Malthus and the Industrial Revolution: Evidence from a Time-Varying VAR
In the process of economic development economies grow through various regimes, each characterized by different demographic-economic interactions. The changes in these interactions are key elements in different explanations of the escape from Malthusian stagnation. We employ time-varying vector autoregressions, an approach that allows tracking this transition for England in the period between 1541 and 1870. The empirical findings suggest that the link between real wages and population growth was at work until the 19th century. Furthermore, we document changes in the propagation mechanism from real wages on population growth over time that feature prominently in Unified Growth Theory. Most remarkably, in contrast to earlier empirical literature we find strong effects of income on mortality after the 1750s.
|Date of creation:||Jan 2014|
|Date of revision:|
|Contact details of provider:|| Postal: Leonhardstrasse 21, CH-8092 Zürich|
Phone: +41 44 632 42 39
Fax: +41 44 632 12 18
Web page: http://www.kof.ethz.ch
More information through EDIRC
Please report citation or reference errors to , or , if you are the registered author of the cited work, log in to your RePEc Author Service profile, click on "citations" and make appropriate adjustments.:
- Nicolini, Esteban A., 2007.
"Was Malthus right? A VAR analysis of economic and demographic interactions in pre-industrial England,"
European Review of Economic History,
Cambridge University Press, vol. 11(01), pages 99-121, April.
- Nicolini, Esteban A., 2006. "Was malthus right? a var analysis of economic and demographic interactions in pre-industrial England," IFCS - Working Papers in Economic History.WH wh060601, Universidad Carlos III de Madrid. Instituto Figuerola.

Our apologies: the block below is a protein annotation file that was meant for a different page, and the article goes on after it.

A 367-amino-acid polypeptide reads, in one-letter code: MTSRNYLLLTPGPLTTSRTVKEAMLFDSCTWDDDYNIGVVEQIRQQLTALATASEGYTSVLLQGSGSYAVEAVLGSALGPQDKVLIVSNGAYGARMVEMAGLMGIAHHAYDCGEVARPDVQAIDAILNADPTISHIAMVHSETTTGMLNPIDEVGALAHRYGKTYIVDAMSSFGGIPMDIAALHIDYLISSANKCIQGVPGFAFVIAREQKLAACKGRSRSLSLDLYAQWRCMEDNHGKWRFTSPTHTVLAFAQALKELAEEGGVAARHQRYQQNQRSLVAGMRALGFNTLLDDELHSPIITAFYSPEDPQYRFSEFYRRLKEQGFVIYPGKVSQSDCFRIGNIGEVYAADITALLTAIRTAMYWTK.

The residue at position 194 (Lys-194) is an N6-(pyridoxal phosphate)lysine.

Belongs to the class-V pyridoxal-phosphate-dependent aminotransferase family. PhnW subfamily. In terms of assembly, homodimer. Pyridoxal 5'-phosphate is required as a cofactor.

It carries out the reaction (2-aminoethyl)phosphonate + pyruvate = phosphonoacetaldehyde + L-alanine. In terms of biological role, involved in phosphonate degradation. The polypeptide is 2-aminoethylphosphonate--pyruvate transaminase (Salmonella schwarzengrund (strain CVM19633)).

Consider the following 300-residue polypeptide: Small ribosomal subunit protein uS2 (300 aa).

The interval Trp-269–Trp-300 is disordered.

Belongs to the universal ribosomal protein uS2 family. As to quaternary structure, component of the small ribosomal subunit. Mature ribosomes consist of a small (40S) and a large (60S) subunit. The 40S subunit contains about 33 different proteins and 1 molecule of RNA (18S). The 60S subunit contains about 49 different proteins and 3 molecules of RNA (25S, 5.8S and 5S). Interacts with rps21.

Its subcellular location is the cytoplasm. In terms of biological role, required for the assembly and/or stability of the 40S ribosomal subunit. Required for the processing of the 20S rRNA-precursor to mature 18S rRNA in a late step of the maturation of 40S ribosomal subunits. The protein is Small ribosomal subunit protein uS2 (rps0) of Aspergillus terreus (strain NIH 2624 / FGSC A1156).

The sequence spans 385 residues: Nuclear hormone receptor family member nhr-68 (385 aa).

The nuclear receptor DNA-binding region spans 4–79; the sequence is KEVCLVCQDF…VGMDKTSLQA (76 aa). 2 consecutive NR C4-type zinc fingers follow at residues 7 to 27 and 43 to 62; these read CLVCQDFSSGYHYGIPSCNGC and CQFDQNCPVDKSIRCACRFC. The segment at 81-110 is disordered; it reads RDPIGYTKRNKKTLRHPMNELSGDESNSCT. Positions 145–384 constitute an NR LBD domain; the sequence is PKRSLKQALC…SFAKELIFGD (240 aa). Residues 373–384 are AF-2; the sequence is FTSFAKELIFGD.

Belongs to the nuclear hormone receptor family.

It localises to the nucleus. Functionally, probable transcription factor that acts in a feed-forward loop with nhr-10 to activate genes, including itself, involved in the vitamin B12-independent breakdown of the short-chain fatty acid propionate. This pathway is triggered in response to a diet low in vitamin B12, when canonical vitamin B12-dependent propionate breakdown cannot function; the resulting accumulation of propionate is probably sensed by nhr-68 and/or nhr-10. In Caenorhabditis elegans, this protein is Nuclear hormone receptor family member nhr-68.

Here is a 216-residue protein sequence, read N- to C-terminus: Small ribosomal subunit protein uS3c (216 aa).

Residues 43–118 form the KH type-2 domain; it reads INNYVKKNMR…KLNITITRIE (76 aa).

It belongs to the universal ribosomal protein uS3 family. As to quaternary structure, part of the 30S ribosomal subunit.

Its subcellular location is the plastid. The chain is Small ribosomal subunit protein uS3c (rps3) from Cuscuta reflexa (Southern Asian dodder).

- Quamrul Ashraf & Oded Galor, 2010.
"Dynamics and Stagnation in the Malthusian Epoch,"
Department of Economics Working Papers
2010-01, Department of Economics, Williams College, revised May 2011.
- Quamrul Ashraf & Oded Galor, 2008. "Dynamics and Stagnation in the Malthusain Epoch: Theory and Evidence," Working Papers 2008-14, Brown University, Department of Economics.
- Quamrul Ashraf & Oded Galor, 2008. "Malthusian Population Dynamics: Theory and Evidence," Working Papers 2008-6, Brown University, Department of Economics.
- Quamrul Ashraf & Oded Galor, 2010. "Dynamics and Stagnation in the Malthusian Epoch," Center for Development Economics 2010-07, Department of Economics, Williams College, revised May 2011.
- Quamrul Ashraf & Oded Galor, 2011. "Dynamics and Stagnation in the Malthusian Epoch," NBER Working Papers 17037, National Bureau of Economic Research, Inc.
- Ashraf, Quamrul & Galor, Oded, 2008. "Dynamics and Stagnation in the Malthusian Epoch: Theory and Evidence," CEPR Discussion Papers 7057, C.E.P.R. Discussion Papers.
- Crafts, Nicholas & Mills, Terence C., 2009. "From Malthus to Solow: How did the Malthusian economy really evolve?," Journal of Macroeconomics, Elsevier, vol. 31(1), pages 68-93, March.
- Gregory Clark, 2005.
"The Condition of the Working-Class in England, 1209-2004,"
539, University of California, Davis, Department of Economics.
- Gregory Clark, 2005. "The Condition of the Working Class in England, 1209-2004," Journal of Political Economy, University of Chicago Press, vol. 113(6), pages 1307-1340, December.
- John Komlos & Marc Artzrouni, . ""Population Growth through History and the Escape from the Malthusian Trap: A Homeostatic Simulation Model," Articles by John Komlos 34, Department of Economics, University of Munich.
- Sebnem Kalemli-Ozcan, 2002.
"Does the Mortality Decline Promote Economic Growth?,"
- Kalemli-Ozcan, Sebnem, 2002. "Does the Mortality Decline Promote Economic Growth?," Journal of Economic Growth, Springer, vol. 7(4), pages 411-39, December.
- Tamura, Robert, 2002. "Human capital and the switch from agriculture to industry," Journal of Economic Dynamics and Control, Elsevier, vol. 27(2), pages 207-242, December.
- Ronald Lee, 1973. "Population in Preindustrial England: An Econometric Analysis," The Quarterly Journal of Economics, Oxford University Press, vol. 87(4), pages 581-607.
When requesting a correction, please mention this item's handle: RePEc:kof:wpskof:14-351. See general information about how to correct material in RePEc.
For technical questions regarding this item, or to correct its authors, title, abstract, bibliographic or download information, contact: ()
If references are entirely missing, you can add them using this form.